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Empty
 one year ago
We can define a certain parabola by saying it goes through the points (0,0), (1/2,1), (1,0). I know the answer to this. However I don't understand why this method fails:
Empty
 one year ago
We can define a certain parabola by saying it goes through the points (0,0), (1/2,1), (1,0). I know the answer to this. However I don't understand why this method fails:

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Empty
 one year ago
Best ResponseYou've already chosen the best response.0\[\left[ \begin{array}c 0 & 0 & 0\\1/4 & 1/2 & 1\\1 & 1 & 1\\\end{array} \right]\left[ \begin{array}c a\\ b\\ c\\\end{array} \right] =\left[ \begin{array}c 0\\ 1\\ 0\\\end{array} \right]\] I can't invert this matrix!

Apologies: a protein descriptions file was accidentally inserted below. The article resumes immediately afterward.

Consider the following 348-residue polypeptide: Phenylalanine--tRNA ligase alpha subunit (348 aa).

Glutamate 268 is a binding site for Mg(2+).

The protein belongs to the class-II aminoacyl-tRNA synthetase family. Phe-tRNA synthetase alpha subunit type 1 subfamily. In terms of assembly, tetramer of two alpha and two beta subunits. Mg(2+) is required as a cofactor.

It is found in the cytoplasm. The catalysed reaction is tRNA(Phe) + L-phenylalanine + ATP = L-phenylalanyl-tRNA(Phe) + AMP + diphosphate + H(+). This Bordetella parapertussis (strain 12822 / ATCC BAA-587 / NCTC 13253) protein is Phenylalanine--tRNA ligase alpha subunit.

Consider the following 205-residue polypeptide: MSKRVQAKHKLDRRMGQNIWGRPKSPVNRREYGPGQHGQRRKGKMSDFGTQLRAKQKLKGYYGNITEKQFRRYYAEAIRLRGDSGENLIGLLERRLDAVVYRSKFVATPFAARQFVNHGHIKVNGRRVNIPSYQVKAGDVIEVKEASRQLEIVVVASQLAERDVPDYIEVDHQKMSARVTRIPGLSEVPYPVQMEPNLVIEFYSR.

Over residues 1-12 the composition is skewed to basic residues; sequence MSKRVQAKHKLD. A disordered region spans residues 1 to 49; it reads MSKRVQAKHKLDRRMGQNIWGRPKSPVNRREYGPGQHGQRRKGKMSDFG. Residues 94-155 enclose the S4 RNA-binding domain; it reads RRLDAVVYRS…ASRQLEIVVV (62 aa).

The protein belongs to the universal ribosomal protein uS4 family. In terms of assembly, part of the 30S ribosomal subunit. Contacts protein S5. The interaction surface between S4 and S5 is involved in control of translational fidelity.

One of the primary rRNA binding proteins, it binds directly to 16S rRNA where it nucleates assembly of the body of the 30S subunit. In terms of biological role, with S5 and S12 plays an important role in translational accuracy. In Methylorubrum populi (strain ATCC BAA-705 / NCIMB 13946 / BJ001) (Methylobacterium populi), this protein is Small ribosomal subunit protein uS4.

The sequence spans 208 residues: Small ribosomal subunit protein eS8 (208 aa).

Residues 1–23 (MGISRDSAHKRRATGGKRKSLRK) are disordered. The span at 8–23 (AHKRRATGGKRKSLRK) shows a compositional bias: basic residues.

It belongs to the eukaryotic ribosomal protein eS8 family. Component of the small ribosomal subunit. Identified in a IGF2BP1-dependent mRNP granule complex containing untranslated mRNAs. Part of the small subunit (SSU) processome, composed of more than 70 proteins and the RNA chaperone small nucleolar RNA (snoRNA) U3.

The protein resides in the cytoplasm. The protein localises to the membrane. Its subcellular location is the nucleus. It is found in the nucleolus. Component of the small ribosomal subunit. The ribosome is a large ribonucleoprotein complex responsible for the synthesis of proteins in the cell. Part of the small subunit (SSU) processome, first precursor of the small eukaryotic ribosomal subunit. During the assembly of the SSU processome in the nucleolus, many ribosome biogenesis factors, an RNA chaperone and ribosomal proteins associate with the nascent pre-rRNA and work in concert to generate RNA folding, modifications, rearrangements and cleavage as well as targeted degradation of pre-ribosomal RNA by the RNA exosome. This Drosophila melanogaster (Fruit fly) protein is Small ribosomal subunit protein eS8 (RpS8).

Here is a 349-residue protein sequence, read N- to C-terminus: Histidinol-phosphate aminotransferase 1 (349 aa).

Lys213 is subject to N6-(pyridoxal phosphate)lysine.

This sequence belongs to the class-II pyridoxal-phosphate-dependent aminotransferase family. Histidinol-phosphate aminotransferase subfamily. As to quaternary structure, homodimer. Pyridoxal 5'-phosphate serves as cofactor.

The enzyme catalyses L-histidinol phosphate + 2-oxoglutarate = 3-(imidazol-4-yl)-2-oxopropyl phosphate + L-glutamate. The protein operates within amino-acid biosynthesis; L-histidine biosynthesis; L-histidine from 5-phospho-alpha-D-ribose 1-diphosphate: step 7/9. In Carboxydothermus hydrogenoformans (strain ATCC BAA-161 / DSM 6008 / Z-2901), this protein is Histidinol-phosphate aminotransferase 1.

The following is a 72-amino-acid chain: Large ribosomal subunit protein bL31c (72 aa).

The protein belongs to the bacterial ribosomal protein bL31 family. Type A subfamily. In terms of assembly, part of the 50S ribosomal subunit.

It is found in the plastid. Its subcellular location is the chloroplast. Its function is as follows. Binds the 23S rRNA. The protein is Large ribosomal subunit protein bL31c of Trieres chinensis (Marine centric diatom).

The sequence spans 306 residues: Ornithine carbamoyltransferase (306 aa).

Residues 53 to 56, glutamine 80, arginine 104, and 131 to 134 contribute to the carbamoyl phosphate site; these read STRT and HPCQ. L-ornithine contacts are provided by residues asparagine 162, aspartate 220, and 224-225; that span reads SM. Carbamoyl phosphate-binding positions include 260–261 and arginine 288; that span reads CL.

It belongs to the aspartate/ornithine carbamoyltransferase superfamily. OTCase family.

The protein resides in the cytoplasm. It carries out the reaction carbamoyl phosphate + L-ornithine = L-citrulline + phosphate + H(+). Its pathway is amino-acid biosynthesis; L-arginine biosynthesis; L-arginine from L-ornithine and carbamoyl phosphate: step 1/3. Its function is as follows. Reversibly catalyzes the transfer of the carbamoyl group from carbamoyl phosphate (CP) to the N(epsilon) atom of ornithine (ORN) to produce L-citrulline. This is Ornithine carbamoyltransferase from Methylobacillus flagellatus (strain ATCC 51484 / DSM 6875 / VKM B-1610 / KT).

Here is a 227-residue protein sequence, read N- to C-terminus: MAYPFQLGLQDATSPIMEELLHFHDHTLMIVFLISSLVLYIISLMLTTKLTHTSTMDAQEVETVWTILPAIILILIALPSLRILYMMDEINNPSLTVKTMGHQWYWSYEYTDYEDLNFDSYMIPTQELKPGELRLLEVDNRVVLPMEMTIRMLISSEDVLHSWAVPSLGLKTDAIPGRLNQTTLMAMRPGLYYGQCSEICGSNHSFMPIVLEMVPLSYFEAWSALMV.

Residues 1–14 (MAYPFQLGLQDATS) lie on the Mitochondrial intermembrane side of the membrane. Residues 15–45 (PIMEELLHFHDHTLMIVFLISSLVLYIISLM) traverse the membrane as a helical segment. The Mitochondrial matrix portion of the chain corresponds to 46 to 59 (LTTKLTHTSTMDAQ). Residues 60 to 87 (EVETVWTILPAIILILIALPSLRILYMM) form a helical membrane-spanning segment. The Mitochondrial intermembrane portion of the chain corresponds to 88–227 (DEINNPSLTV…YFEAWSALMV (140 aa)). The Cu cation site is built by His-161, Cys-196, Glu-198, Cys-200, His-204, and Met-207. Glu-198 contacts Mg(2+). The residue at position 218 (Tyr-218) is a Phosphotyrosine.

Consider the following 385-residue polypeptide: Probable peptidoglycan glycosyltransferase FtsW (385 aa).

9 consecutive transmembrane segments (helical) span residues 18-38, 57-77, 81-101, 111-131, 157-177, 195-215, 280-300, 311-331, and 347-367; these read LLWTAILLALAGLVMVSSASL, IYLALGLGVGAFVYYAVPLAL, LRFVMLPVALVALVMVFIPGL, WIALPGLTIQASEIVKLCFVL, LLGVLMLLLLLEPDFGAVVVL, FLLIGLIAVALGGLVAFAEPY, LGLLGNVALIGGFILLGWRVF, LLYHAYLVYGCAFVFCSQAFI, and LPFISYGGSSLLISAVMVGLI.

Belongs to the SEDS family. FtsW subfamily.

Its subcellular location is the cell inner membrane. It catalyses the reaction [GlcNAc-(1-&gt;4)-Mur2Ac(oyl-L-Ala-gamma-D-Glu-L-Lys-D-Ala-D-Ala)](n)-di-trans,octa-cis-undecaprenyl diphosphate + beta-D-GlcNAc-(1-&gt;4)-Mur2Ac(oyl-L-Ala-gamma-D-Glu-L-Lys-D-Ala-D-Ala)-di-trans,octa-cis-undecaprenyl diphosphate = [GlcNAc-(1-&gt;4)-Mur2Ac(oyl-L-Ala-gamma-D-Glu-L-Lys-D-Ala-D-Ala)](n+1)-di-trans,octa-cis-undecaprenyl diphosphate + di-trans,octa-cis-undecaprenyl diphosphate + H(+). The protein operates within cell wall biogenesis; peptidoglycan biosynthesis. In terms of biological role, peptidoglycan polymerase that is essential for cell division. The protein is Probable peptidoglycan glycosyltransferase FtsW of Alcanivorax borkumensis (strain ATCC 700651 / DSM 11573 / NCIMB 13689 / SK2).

anonymous
 one year ago
Best ResponseYou've already chosen the best response.0i can't make head or tails of what that is supposed to do

Empty
 one year ago
Best ResponseYou've already chosen the best response.0Waittt.t.... I just realized my problem

Empty
 one year ago
Best ResponseYou've already chosen the best response.0I put a full 0 vector in that top column, the last one should be a 1.

anonymous
 one year ago
Best ResponseYou've already chosen the best response.0this is way way too much work to solve this very easy question, right?

Empty
 one year ago
Best ResponseYou've already chosen the best response.0Ahhh so it just represents the system of equations from plugging in the points to: \(ax^2+bx+c = f(x) \) Yeah you're right the best way I found to do this is we are given two roots so we write: f(x) = k(x0)(x1) and plug in the point f(1/2)=1 to solve for k.
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